I proudly subscribe to LensWork, the only photography magazine focused entirely on photographs (as opposed to cameras). The editor, Brooks Jensen, has a keen eye, tremendous experience, and never takes sides on pointless issues. For the longest time, the magazine was adamant that their special edition reprints were real photographic prints, not lithographs, and certainly not inkjet prints.
So it is troubling to this young luddite, so fond of making his own B&W prints in the darkroom, to read the results of Mr. Jensen’s tests with the latest crop of fancy inkjet printers and coated inkjet photo paper: “They are every bit as good as the gelatin silver paper I printed on for years. In fact, the Dmax black densities are even greater than I was able to reproduce in the darkroom with selenium-toned prints! The surface textures are lovely… The ‘feel’ of them is just wonderful.”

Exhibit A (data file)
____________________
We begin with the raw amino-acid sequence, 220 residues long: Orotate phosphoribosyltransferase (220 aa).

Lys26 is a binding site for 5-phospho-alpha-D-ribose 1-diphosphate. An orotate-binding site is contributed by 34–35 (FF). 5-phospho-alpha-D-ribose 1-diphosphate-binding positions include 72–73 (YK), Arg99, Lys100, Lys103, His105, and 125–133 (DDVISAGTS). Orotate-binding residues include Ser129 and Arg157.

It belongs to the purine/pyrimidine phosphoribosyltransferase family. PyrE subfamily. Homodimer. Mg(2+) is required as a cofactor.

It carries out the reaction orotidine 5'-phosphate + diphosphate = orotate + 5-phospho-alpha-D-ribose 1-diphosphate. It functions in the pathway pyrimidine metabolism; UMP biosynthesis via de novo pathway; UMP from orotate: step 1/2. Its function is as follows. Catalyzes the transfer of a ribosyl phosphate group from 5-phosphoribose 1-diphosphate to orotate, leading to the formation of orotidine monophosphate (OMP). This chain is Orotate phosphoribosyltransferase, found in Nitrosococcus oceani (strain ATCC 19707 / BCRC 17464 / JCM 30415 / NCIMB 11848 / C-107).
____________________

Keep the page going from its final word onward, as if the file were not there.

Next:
There you have it. In the short time since I took up photography, I have watched digital technologies equal or surpass silver at a number of metrics. First in resolution. Then at noise. Then dynamic range. And now falls the print. The significance is less about analog vs. digital than about what makes a “fine art” print so desirable. A gelatin silver print hanging in an art museum was almost certainly exposed from an original, one-of-a-kind negative in the artist’s darkroom, burned and dodged with light shaped by the artist’s own hands. Now black-and-white photography enters an era in which machine reproductions are equal to or better than what we currently call the “real thing.”
How will we value art when time-consuming and expensive originals become indistinguishable from copies? Will we need dealers? Will we need museums? The music industry is already asking similar questions, but at least they will always have the live performance.